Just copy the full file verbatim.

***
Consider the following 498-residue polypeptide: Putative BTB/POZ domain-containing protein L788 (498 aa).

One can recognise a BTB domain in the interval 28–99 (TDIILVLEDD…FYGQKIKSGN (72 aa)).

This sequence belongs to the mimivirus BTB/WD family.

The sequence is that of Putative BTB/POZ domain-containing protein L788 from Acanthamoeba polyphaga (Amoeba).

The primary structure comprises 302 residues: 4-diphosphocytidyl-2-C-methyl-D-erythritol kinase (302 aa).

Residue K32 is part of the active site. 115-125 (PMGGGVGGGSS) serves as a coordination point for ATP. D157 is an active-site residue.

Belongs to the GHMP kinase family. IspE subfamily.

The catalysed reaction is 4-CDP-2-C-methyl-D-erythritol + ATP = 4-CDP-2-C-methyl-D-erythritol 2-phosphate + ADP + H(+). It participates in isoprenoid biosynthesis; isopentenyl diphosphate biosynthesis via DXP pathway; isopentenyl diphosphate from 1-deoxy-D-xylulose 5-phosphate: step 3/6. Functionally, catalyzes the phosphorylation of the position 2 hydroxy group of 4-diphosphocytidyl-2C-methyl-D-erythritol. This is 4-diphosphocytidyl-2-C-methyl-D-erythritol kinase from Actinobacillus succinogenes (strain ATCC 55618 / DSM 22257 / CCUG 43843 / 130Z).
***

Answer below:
Consider the following 498-residue polypeptide: Putative BTB/POZ domain-containing protein L788 (498 aa).

One can recognise a BTB domain in the interval 28–99 (TDIILVLEDD…FYGQKIKSGN (72 aa)).

This sequence belongs to the mimivirus BTB/WD family.

The sequence is that of Putative BTB/POZ domain-containing protein L788 from Acanthamoeba polyphaga (Amoeba).

The primary structure comprises 302 residues: 4-diphosphocytidyl-2-C-methyl-D-erythritol kinase (302 aa).

Residue K32 is part of the active site. 115-125 (PMGGGVGGGSS) serves as a coordination point for ATP. D157 is an active-site residue.

Belongs to the GHMP kinase family. IspE subfamily.

The catalysed reaction is 4-CDP-2-C-methyl-D-erythritol + ATP = 4-CDP-2-C-methyl-D-erythritol 2-phosphate + ADP + H(+). It participates in isoprenoid biosynthesis; isopentenyl diphosphate biosynthesis via DXP pathway; isopentenyl diphosphate from 1-deoxy-D-xylulose 5-phosphate: step 3/6. Functionally, catalyzes the phosphorylation of the position 2 hydroxy group of 4-diphosphocytidyl-2C-methyl-D-erythritol. This is 4-diphosphocytidyl-2-C-methyl-D-erythritol kinase from Actinobacillus succinogenes (strain ATCC 55618 / DSM 22257 / CCUG 43843 / 130Z).